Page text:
UNESCO General Conference Adopts Sanaa Declaration [Archives:1997/49/Front Page]

December 8 1997

The UNESCO General Conference adopted last month the Sanaa Declaration of Press Freedom. According to Paragraph 10 of document 29/C/24 which was endorsed by delegates representing 186 member-nations of the organization, the declaration firmly puts the Middle East in line with the world trend that respects human rights and press freedom. The Sanaa Declaration was issued by a Arab journalists following a seminar held in Sanaa from January 7th-11th, under the theme “Promoting Independent and Pluralistic Arab Media”. It was this region’s sequel to a number of regional media gatherings (Windhoek, 1991, for black Africa; Alma Ata, 1992, for Central Asia; and Santiago, 1993, for Latin America).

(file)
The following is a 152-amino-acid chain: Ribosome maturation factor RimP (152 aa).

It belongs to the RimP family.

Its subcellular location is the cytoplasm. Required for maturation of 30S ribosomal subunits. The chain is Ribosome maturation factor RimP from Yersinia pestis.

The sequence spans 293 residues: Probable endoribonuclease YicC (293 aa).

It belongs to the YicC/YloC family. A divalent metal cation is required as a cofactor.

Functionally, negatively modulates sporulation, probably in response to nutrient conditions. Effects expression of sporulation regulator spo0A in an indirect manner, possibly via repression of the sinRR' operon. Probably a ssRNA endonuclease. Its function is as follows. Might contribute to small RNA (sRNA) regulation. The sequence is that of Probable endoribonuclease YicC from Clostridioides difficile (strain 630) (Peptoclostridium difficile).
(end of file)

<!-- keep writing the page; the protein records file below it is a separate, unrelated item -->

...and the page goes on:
These series of meetings are sponsored by the UNESCO in collaboration with the United Nations. Mr. Alain Modoux, CIJ/FED Director at UNESCO, visibly upbeat about the endorsement of the Sanaa Declaration, said such a decision represented a “formidable thrust forward for democracy in the Arab World”. The Sanaa Delaration, now adopted by Arab Governments, commits them to enact and/or revise laws with a view to: – enforcing the rights to freedom of expression and press freedom and legally enforceable free access to information; – eliminating monopoly controls over news and advertising; – putting an end toall forms of social, economic or political discrimination in broadcasting, in the allocation of frequencies, in newspaper and magazine distribution and in newsprint production and allocation; and – abolishing all barriers to launching new publications and any form of discriminatory taxation. UNESCO in collaboration with the relevantUN departments will now follow-up with measures to ensure that the commitments under the Sanaa Declaration are observed. It plans a follow-up meeting with special emphasis on human rights and the media.